I have always been an avid entertainer. I made a living out of planning parties for awhile. And I have frequently used this clever French trick to transform the bits left over from the cheese plate. Fromage Fort or Lou Cachat are two versions of this bit of culinary trickery which blend all those leftover pieces with a little alcohol to create an utterly new dish. I’ve seen recipes – or just simple instructions – in French cookbooks both old and new. I started with Lou Cachat, but later discovered Fromage Fort. The difference, as I make it out, is that Lou Cachat is blended with brandy and is traditionally made in Provence with goat cheese. Fromage Fort (“strong cheese”) is made from any variety and mixed with white wine. It’s an old housewives’ trick, so the variations are endless and as varied as the women who make it. I have seen it with garlic or woody herbs and much more butter, alcohol and olive oil. So experiment and expand as much as you like. This is the blueprint for my house version. I use whatever cheese I have left over – goat, triple cream, hard, blue – that’s the point, making those random bits last. I prefer Lou Cachat, because I like strong cheese and I think the brandy really adds to the depth of flavor. When I use strong cheese, I don’t bother with garlic or herbs.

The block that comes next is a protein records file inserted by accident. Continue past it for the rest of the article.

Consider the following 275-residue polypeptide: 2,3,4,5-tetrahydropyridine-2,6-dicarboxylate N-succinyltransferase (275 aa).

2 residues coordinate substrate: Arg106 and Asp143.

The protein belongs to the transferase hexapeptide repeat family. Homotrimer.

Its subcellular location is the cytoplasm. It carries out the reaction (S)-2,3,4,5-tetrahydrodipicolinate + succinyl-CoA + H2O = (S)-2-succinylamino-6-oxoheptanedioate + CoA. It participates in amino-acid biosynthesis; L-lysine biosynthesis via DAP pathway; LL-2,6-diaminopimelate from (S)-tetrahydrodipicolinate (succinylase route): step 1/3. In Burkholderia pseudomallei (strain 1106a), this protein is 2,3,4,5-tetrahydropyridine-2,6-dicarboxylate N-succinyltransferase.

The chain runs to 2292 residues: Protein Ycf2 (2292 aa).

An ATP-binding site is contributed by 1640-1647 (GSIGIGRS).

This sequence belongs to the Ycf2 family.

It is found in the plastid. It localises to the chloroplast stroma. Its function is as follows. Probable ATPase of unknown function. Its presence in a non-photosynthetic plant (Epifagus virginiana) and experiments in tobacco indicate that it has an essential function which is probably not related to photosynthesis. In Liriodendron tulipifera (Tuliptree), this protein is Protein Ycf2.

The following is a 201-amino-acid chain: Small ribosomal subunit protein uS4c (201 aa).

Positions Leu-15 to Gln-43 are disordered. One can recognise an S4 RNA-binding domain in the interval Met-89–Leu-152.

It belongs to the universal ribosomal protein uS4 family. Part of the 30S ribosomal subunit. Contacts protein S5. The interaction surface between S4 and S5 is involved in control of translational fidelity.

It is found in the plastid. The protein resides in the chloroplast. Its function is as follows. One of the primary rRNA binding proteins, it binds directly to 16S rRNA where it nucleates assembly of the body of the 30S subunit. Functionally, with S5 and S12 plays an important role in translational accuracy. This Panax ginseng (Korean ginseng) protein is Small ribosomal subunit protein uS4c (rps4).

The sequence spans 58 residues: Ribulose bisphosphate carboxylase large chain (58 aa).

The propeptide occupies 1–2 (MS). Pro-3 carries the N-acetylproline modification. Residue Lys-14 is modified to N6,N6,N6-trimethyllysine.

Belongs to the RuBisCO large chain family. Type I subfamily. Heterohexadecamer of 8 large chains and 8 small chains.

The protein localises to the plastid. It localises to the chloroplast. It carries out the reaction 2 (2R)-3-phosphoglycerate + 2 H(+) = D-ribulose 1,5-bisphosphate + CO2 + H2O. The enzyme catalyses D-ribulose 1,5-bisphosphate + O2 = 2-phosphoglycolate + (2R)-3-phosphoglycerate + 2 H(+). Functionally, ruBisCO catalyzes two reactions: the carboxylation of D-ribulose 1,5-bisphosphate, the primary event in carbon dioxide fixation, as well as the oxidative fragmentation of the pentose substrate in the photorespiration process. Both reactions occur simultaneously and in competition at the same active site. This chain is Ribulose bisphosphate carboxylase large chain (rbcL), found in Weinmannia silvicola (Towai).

I love the idea that the expensive cheese from the Christmas can be a totally new and exciting treat on New Year’s Eve. I read a Jacques Pepin recipe in which he says his wife makes the Fromage Fort and freezes it packed in little ramekins. That made me love this dish even more. Splash out on the best cheeses you want, because there will be no waste. Serve either as a spread for good crackers or bread, or spread on sliced bread and broil for a starter or a soup sidecar.